As you read this, I will be up in the air recovering, returning, rejoicing and remembering. I am recovering from my first dinner party without Bob that I hosted for ten of our dearest friends, recovering from hearing his voice reminding me how to hold the cutting knife properly, to be careful on the stepstool in the kitchen, to mince the garlic and to chop the vegetables in uniform slices. I also heard him chastise me for cooking a recipe for guests that we had not prepared in advance, just for us, to taste and to adjust.
Our friends verbally remembered Bob, telling stories of parties we hosted “on the roof” in our previous apartment and of the cordials he invariably placed on the table with tiny glasses, at the end of the meal. I did the same, opening a bottle of Bob’s Old Apricot Cordial from Austria. We all toasted Bob. Everyone requested I relay their thoughts and good wishes to Bob; a few did not previously know that he is in an assisted living community. They also told stories of others they have known, whose personality became hostile with the advance of Alzheimer’s disease and who needed to live in a secure, safe environment. Quietly, out of earshot, one woman inquired, “Will he know who we are and that we wish him well?”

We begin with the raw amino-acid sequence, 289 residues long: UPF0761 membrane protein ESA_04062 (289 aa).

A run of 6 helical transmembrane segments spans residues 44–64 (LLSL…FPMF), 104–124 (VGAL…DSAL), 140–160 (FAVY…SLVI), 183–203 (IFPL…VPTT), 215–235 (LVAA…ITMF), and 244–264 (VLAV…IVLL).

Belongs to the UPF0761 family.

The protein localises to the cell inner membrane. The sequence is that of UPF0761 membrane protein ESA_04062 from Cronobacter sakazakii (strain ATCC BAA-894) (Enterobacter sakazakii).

I am returning home, from what was our community for ten years, to be once more with my family and with Bob. I am rejoicing in the warmth and love that still surrounds us both, and although I am grieving, I will still be able to see my husband and to hug him when I return.